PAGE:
Rotorua

Rotorua Travel Blog

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steaming geothermal rain forest

Rotorua is an active geothermal area and as such the whole place smells of rotten eggs. There’s no escaping the smell but you soon get used to it. They have bubbling sulphurous pools in the main park and new ones are popping up randomly from time to time. The main bonus (as far as Caz was concerned) is that there is no shortage of geothermal heating and everywhere has a hot tub or spa. Even the main bus stop has a small pool for weary travellers to dip their feet in. There are also very frequent earthquakes in the area, although we did miss one because we thought it was the people upstairs being noisy!

We started sedately enough walking round one of the active geothermal valleys, a bit like Yellowstone with nice vegetation and no bison or bears. Then we decided to splash out on a proper tour to White island, NZ’s only active marine volcano.

looking at the site of the old factory

The island is about 27 miles off the east coast so it was a very relaxing 1½ hour trip on a swanky catamaran. On arrival we were issued with gas masks and hard hats to protect us if there was a sudden eruption (I’m still not convinced they would have been any use, I’m sure they were just to make you look like a womble.) The guided tour of the island was great, taking us round the main active areas and for a look into the main crater lake which was full of a bubbling very acidic liquid. (The scientists said it was pH -0.6, so that must be true). We then got to see the remains of a sulphur mining factory from the early 20th century that was wiped out after one of the more vigorous recent eruptions. (Only Peter the cat survived).

For our final day in Rotorua I convinced Caz that is was a about time she did something exhilarating so she chose to go White water rafting.

This is only the practice waterfall
Not wanting to do things by halves she chose to go down the highest commercially raftable waterfall in the world (7 meters). After we had been kitted out in wetsuits and life jackets and we were taught the very basics how to paddle a raft we climbed in and wondered what was in store around the next few bends of the Kaituna river. Needless to say we got very wet but did manage to stay upright and in the boat the whole time, I think the smile on Caz’s face says it all. Is this the start of an adrenalin seeking Caz??

I don’t think so, however Simon did tempt me to get the gondola up the side of Mount Ngongotaha and luge down again, not once but five times.

It’s called a luge but we weren’t convinced it really was, the brochure describes it as a ‘fun-filled gravity ride on a 3-wheel cart using a unique breaking and steering system’.

White island crater
There were three different tracks the easy scenic track (2 km through the redwood trees); the intermediate track (1.7km, with great views of the city); and the advanced track, (an exhilarating 1km ride).

We went on all three tracks, each taking far less time to complete than the ride in the cable-car back up.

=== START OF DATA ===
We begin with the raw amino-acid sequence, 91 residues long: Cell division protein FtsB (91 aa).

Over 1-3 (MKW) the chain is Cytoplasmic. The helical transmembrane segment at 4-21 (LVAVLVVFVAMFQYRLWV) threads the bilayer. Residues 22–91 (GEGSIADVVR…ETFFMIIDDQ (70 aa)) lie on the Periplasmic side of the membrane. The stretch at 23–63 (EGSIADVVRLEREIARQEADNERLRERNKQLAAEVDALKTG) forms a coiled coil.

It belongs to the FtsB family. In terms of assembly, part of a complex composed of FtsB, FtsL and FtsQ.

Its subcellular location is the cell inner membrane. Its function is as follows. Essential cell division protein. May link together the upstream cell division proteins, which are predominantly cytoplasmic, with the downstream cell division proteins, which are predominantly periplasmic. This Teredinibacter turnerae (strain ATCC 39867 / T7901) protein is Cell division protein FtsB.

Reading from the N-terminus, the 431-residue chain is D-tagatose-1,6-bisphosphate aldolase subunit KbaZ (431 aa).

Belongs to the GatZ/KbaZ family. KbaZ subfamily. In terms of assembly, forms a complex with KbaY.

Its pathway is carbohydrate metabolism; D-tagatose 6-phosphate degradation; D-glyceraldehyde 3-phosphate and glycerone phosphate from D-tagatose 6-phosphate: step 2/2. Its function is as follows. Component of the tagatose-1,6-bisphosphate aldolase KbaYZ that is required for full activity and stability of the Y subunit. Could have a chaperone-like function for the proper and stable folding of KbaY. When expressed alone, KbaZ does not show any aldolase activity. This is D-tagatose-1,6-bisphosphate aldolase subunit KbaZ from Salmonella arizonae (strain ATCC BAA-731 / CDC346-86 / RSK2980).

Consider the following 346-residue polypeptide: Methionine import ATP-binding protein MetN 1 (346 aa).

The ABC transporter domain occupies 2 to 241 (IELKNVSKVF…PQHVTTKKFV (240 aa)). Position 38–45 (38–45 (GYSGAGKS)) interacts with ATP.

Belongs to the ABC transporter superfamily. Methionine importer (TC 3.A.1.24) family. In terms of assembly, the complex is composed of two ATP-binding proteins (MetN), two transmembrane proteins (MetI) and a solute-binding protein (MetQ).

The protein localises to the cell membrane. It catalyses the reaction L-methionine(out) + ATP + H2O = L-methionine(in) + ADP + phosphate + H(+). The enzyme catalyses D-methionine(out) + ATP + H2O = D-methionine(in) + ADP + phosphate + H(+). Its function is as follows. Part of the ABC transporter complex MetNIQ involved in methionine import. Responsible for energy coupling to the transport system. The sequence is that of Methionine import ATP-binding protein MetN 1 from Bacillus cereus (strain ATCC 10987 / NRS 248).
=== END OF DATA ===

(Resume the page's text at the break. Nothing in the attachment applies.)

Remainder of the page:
( Unfortunately no photos for you, because we were too busy hurtling down the hill at high speed).

No photos from the Kiwi encounter at the bottom of the hill either, because these are extremely shy and sensitive birds.

The Kiwi encounter is a working hatchery and nursery (we were lucky enough to see a couple of baby kiwis), once they are mature and heavy enough they are then released back into the wild from the same area that the egg came from.

go on, back a bit more

Kiwi Encounter teaches people all about the kiwi, from their unique and endearing characteristics (I can only describe them as the most extraordinary bumbling birds), their habitat and behaviour, and just how at risk of becoming extinct this important bird is.

A few hundred years ago there were millions of kiwis in New Zealand. Today the population is declining so rapidly that the number of kiwis approximately halves every ten year.

Fortunately Kiwi Encounter can help the Kiwis fight back. In addition to educating the public about these special birds, they are also part of the Kiwi Recovery’s ‘Operation Nest Egg’ programme managed by the Department of Conservation.

*” The success rate for the survival of young kiwi released back into the wild as part of this programme is 60%, compared to 5% for those left in the wild without human intervention”.

Sexy

We were then part of small group that was taken through, to see a few of the captive kiwis. (These are a small number of kiwis that have come various zoos.

Although these kiwis can not be released back into the wild, they can be used as part of breeding and education programmes).

It takes an awful lot of man hours and money to raise and look after the kiwis. This means that Kiwi Encounter relies on the guided tours to generate money, people sponsoring the kiwis, donations and a volunteers programme (which according to their literature is still in it’s fledling stage, which made I laugh).

Conclusion:

Well worth a visit if you like nature and you’re in the area.

FFI: kiwiencounter.co.nz

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steaming geothermal rain forest
steaming geothermal rain forest
looking at the site of the old fac…
looking at the site of the old fa…
This is only the practice waterfall
This is only the practice waterfall
White island crater
White island crater
go on, back a bit more
go on, back a bit more
Sexy
Sexy
the water here is drinkable but ta…
the water here is drinkable but t…
going
going
going
going
gone
gone
still gone
still gone
coming up for air, upright!
coming up for air, upright!
are you sure this will float
are you sure this will float
wet again
wet again
smiley  but soggy.
smiley but soggy.
so many lakes, cant remember the …
so many lakes, can't remember the…
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Rotorua
photo by: Vanessa_Mun_Yee